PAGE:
Sometimes included in Liliaceae.
Habit and leaf form. Herbs (tufted, more or less wiry); evergreen, or deciduous. Switch-plants; with the principal photosynthesizing function transferred to stems (phyllocladodes looking like real leaves). Leaves well developed. Perennial. Leaves basal. Plants with a basal concentration of leaves, or with neither basal nor terminal concentrations of leaves; rhizomatous (may also lack a perennating organ). Self supporting, or climbing. Mesophytic, or xerophytic. Leaves alternate; spiral, or distichous; ‘herbaceous’, or leathery, or membranous; sessile; sheathing. Leaf sheaths not tubular; with free margins. Leaves edgewise to the stem, or with ‘normal’ orientation; simple. Leaf blades entire; solid; terete; linear, or lanceolate, or oblong, or ovate; linear (to filiform); parallel-veined; without cross-venules; sheathing. Leaves ligulate, or eligulate; without stipules. Leaf blade margins entire (scarious, at least towards the leaf bases). Leaf anatomy. Hairs absent. Extra-floral nectaries absent. Stem anatomy. Secondary thickening absent. Roots. Aerial roots present (stilt roots at the nodes).
Reproductive type, pollination. Fertile flowers hermaphrodite. Unisexual flowers absent. Plants hermaphrodite. Floral nectaries present. Nectar secretion from the gynoecium (from septal nectaries).
Inflorescence and flower features. Flowers aggregated in ‘inflorescences’; in spikes (condensed, globular). The terminal inflorescence unit cymose, or racemose (simple or compound). Inflorescences scapiflorous; terminal; inflorescence pedunculate or on a simple scape; young inflorescence surrounded by bracts; flowers may be dimorphic in the same head; with involucral bracts, or without involucral bracts; pseudanthial, or not pseudanthial. Flowers pedicellate, or sessile; bracteate (surround the young inflorescence, imbricate, scarious; flowers solitary within the bract, usually exceeding the bracts; outer bracts produced into filiform leaves; outer and inner bracts acute); bracteolate (linear); small, or medium-sized; regular; 3 merous; cyclic; pentacyclic, or tetracyclic. Perigone tube present. Perianth with distinct calyx and corolla (the whorls rather different), or of ‘tepals’; 6; 2 -whorled (3+3); isomerous; joined; petaloid; similar in the two whorls, or different in the two whorls; cream (rarely), or purple. Calyx (if the outer whorl so interpreted) 3; 1 -whorled; regular. Corolla (if the inner whorl so interpreted) 3; 1 -whorled; regular. Corolla members sometimes fringed. Androecial members definite in number. Androecium 3. Androecial members free of the perianth, or adnate (to the perianth); all equal; free of one another; 1 -whorled, or 2 -whorled. Androecium exclusively of fertile stamens, or including staminodes. Staminodes when present, 3. Stamens 3; all more or less similar in shape; isomerous with the perianth, or diplostemonous; at the base of the inner segments; alterniperianthial, or oppositiperianthial. Anthers clustered around the style; dorsifixed, or basifixed; dehiscing via longitudinal slits; introrse; tetrasporangiate. Gynoecium 3 carpelled. The pistil 3 celled. Carpels isomerous with the perianth. Gynoecium syncarpous; synstylovarious, or eu-syncarpous; superior. Ovary plurilocular; 3 locular; sessile. Gynoecium stylate. Styles 1; apical (or nearly so). Stigmas 1; 2–3 - lobed; capitate. Placentation axile. Ovules 2 per locule; arillate; campylotropous (generally), or anatropous.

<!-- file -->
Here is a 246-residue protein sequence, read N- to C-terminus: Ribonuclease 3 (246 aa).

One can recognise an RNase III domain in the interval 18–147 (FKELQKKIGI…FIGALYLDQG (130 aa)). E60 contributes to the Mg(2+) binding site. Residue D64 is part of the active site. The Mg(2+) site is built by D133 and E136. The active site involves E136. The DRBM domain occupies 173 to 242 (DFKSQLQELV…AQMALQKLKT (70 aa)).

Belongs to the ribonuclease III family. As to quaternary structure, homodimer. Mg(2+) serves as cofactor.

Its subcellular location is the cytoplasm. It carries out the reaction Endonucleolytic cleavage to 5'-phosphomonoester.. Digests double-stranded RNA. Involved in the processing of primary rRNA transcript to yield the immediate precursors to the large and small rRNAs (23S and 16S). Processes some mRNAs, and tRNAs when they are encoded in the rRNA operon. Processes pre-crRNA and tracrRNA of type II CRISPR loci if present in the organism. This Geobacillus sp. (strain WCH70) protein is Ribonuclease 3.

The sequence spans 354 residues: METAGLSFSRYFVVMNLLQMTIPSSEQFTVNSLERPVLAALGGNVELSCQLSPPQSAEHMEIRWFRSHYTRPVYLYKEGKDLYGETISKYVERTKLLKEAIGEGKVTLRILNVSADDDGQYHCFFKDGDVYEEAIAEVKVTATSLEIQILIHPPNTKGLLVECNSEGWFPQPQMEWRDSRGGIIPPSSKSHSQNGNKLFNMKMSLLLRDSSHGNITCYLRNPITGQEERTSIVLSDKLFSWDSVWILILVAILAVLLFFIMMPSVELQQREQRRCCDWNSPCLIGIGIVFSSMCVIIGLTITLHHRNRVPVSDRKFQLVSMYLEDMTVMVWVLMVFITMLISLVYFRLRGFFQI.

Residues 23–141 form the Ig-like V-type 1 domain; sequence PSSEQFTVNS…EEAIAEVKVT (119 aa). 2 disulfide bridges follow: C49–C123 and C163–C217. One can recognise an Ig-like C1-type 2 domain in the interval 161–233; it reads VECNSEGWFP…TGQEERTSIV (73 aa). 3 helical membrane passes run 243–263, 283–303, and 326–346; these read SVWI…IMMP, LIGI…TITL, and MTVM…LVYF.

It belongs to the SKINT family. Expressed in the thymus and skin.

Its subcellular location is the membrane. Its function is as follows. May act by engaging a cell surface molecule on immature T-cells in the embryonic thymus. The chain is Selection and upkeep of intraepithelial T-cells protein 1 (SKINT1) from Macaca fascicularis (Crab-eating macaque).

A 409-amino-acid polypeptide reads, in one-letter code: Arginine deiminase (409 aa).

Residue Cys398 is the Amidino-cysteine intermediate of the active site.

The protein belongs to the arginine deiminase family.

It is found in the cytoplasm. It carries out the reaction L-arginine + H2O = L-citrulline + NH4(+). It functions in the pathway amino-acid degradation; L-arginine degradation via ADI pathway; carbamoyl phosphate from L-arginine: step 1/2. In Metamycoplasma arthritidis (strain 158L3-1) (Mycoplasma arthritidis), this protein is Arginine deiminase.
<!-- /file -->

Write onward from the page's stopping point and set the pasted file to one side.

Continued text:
Fruit and seed features. Fruit non-fleshy; dehiscent; usually a capsule. Capsules loculicidal. Fruit 3 celled; 3–6 seeded. Seeds endospermic; arillate. Cotyledons 1. Embryo straight to curved.
Additional characters Pollen grains trichotomosulcate.